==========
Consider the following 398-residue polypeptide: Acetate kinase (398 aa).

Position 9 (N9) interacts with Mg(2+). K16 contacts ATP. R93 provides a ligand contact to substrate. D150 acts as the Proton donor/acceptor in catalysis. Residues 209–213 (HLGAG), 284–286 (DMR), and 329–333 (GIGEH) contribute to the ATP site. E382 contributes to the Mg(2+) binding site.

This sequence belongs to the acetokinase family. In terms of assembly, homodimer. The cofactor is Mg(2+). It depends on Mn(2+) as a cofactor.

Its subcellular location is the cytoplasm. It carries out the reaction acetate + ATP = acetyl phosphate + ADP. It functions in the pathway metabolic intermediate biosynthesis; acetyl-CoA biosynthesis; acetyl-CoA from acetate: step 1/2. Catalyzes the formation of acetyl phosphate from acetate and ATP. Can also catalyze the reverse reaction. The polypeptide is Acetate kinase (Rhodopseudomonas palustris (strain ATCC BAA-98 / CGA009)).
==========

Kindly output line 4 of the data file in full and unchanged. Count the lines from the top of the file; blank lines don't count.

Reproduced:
Its subcellular location is the cytoplasm. It carries out the reaction acetate + ATP = acetyl phosphate + ADP. It functions in the pathway metabolic intermediate biosynthesis; acetyl-CoA biosynthesis; acetyl-CoA from acetate: step 1/2. Catalyzes the formation of acetyl phosphate from acetate and ATP. Can also catalyze the reverse reaction. The polypeptide is Acetate kinase (Rhodopseudomonas palustris (strain ATCC BAA-98 / CGA009)).